I think I will go for a mixture of both MF and GF. Enough GF to craft/repair etc and maybe buy some things from time to time and then MF as high as possible. First priority is getting GF to an acceptable level. What that lvl is depends on the economy and will probably change constantly... but thats the fun part about this whole matter .)

even with 100 items of equal or around the same value of that insanely low drop rate. still could spend 1000 hours farming and find nothing of value

With the numbers I quoted (not that they're anything but placeholders) you'd have about a 50% chance of finding one of those 100 items if you played for 650 hours, and if you played for 1000 hours you'd have a 2/3 chance. But then again you can sell things that AREN'T top tier gear as well, so in that time you definitely would have found some things of value. And it STILL doesn't matter, because that wasn't my main point, my main point was that the market sets the value of gold, and that it's therefore impossible for either GF or MF people to be very far ahead of each other. They're both going to be about the same in the long run as far as profiteering goes.

-> Jadis's Argent Switch has a drop chance of 0.0000001 (or whatever). I kill one enemy every ten seconds (or whatever) in combat in Inferno. I'm in combat 30% of the time (or whatever) that I'm playing.
-> 0.9999999^x = the probability that the item will have dropped after x monster kills. That means you need to kill just under 7000000 monsters to have a 50% chance of finding that item.
-> That means you need to spend about 19444 hours in combat, or about 65000 hours of actual play time

Your drop probability is always 0.0000001 no matter how many times you try. The odds are not cumulative.

I find GF better in the beta atleast because you need gold to do a lot of basic things, like leveling up the blacksmith, buying blues to salvage, and using the AH if they ever bring the gold AH back (and if it ever worked).

-> Jadis's Argent Switch has a drop chance of 0.0000001 (or whatever). I kill one enemy every ten seconds (or whatever) in combat in Inferno. I'm in combat 30% of the time (or whatever) that I'm playing.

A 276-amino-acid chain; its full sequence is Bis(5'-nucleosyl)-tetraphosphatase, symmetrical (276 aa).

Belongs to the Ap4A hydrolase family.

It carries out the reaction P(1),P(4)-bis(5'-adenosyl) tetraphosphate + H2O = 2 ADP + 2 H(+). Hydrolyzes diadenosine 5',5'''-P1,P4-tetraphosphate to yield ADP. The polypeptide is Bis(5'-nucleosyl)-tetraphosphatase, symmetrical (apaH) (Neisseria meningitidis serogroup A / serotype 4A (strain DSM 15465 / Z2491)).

-> 0.9999999^x = the probability that the item will have dropped after x monster kills. That means you need to kill just under 7000000 monsters to have a 50% chance of finding that item.
-> That means you need to spend about 19444 hours in combat, or about 65000 hours of actual play time

Your drop probability is always 0.0000001 no matter how many times you try. The odds are not cumulative.

Uh oh. Assuming this isn't a troll, I'm not trying to flame you or anything, but here goes nothing - it's really important to get a handle on how statistics work. Not the heavy duty, mathy stuff, just the simple "if I flip a coin a million times, what are the odds of x happening". Everybody really, really needs to know that stuff, because it helps you make decisions that are correct and not get suckered by the part of your brain that has a tendency towards superstition. That's actually pretty much all of your brain, and without statistics it really will sucker you hugely. This is a very minor decision, but you're making a decision on the basis of your statistical knowledge here - presumably since you believe the chance to be so low you won't take MF gear (whether or not you would have anyway). But think about it, without a knowledge of statistics you can't know if you're right. For the love of Zeus, don't just take my word for it, go check to see if what I'm about to say is right!